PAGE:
# ZIO20002 - Editorial

Editorialist : Sudheera Y S

Prerequisites : Logical thinking

Problem statement :

We have to choose a pair say (a,b) and have to keep dividing a by 2 until it becomes an odd number and each time we divide a by 2 , it is counted as an extra operation and same for b i.e keep dividing b by 2 until it becomes an odd number and each time b is divided by 2, it is counted as an extra operation. Given an S , you have to maximize the total number of operations and a+b <= S

Observations :

We keep dividing by 2 and when we it becomes an odd number we stop there. Let us take some numbers and then see after how many steps it will stop :

18 : 9

28 : 14,7

62 : 31

64 : 32,16,8,4,2,1

What can we see here ?

If the number can be represented as 2^x then it will give us the largest answer , because the number which is of the form 2^x is obtained by multiplying 2 ‘x’ times.

Therefore , both a and b should be of the form 2^x and 2^y respectively to get the maximum number.

Observation 1 : Once a is fixed , b is also fixed which is the maximum number smaller than or equal to (s-a) which can be represented as 2^x

Observation 2 : The answer for (a,b) where a = 2^x and b = 2^y i.e answer for (2^x , 2^y) is x+y as to make ‘a’ 1 we have to divide it x times and to make ‘b’ equal to 1 we have to divide it y times , dividing total of x+y times.

Idea :

Therefore answer for (a,b) which is of the form (2^x,2^y) is x+y and we should make sure a+b is smaller than or equal to S , so we will iterate through all x such that 2^x is smaller than S and then find maximum y such that 2^y is smaller than or equal to S-(2^x) and then find the answer for the particular x which is x+y and then take the maximum over all x+y we have obtained and that would be our answer S = 9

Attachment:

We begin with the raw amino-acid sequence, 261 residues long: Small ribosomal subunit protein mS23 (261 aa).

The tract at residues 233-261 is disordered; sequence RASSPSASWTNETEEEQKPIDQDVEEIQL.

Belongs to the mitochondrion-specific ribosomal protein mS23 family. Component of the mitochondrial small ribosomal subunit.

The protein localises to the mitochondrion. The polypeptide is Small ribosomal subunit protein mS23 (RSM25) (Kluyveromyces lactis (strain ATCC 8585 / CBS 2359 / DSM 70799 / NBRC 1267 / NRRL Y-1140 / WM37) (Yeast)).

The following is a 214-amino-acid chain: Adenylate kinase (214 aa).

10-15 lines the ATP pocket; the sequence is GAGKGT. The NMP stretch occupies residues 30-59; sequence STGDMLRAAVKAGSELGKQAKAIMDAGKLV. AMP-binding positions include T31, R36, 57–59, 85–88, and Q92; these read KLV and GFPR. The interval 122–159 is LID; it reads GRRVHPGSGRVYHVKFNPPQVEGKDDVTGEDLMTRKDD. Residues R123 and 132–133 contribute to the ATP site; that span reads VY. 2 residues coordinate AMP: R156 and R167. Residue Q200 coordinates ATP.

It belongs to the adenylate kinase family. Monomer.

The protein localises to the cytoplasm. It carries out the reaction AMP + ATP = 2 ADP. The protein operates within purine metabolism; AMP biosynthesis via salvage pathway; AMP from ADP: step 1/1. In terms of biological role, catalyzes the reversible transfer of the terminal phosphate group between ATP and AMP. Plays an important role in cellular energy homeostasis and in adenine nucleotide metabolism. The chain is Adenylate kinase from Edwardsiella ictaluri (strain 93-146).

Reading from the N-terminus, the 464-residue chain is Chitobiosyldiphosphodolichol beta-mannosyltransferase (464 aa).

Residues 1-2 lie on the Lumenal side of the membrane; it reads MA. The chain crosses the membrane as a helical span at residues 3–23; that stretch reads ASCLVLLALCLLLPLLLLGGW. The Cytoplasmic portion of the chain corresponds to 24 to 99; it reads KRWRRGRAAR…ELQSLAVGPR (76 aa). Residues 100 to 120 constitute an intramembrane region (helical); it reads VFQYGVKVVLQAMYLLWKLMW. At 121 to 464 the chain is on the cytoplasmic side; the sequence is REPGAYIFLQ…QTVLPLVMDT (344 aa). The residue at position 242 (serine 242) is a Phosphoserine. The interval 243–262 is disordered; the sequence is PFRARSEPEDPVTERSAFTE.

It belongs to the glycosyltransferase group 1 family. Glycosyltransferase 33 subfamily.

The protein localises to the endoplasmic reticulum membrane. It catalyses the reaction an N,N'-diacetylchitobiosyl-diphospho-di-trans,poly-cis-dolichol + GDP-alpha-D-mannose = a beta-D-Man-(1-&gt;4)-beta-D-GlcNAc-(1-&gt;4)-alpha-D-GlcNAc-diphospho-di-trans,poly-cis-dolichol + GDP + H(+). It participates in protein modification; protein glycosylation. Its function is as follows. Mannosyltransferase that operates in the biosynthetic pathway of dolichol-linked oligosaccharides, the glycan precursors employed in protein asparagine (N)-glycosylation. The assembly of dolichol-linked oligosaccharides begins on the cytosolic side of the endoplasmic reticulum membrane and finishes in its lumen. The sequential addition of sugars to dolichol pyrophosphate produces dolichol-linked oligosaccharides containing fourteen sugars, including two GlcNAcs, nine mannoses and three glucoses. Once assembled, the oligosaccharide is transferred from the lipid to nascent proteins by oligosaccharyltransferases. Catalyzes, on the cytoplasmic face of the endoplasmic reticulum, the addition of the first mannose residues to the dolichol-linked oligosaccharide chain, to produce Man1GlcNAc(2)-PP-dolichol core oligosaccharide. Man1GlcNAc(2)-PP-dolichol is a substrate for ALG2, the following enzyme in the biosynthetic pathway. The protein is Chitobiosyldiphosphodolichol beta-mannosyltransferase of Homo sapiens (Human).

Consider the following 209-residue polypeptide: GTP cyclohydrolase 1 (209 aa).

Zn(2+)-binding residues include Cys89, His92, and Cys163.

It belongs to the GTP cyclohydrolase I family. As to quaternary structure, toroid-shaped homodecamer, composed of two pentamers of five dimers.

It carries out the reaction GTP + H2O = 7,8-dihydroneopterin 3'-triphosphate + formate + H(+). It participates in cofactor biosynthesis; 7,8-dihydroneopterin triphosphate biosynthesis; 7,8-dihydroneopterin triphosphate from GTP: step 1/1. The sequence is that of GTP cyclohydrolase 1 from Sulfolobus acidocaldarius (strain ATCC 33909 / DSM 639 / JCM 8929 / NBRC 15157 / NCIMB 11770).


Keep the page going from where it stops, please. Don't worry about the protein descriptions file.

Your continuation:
x = 0 , a = 1 , S-a = 8 , max y = 3 , b = 8 , a+b <= S , x+y = 3

x = 1 , a = 2 , S-a = 7 , max y = 2 , b = 4 , a+b <= S , x+y = 3

x = 2 , a = 4 , S-a = 5 , max y = 2 , b = 4 , a+b <= S , x+y = 4

x = 3 , a = 8 , S-a = 1 , max y = 0 , b = 1 , a+b <= S , x+y = 3

We can’t continue because if we take x = 4 , then ‘a’ would become greater than S

Maximum x+y = 4

S = 58

x = 0 , a = 1 , S-a = 57 , max y = 5, b = 32 , a+b <= S , x+y = 5

x = 1 , a = 2 , S-a = 56 , max y = 5 , b = 32 , a+b <= S , x+y = 6

x = 2 , a = 4 , S-a = 54 , max y = 5 , b = 32 , a+b <= S , x+y = 7

x = 3 , a = 8 , S-a = 50 , max y = 5 , b = 32 , a+b <= S , x+y = 8

x = 4 , a = 16 , S-a = 42 , max y = 5 , b = 32 , a+b <= S , x+y = 9

x = 5 , a = 32 , S-a = 26 , max y = 4 , b = 16 , a+b <= S , x+y = 9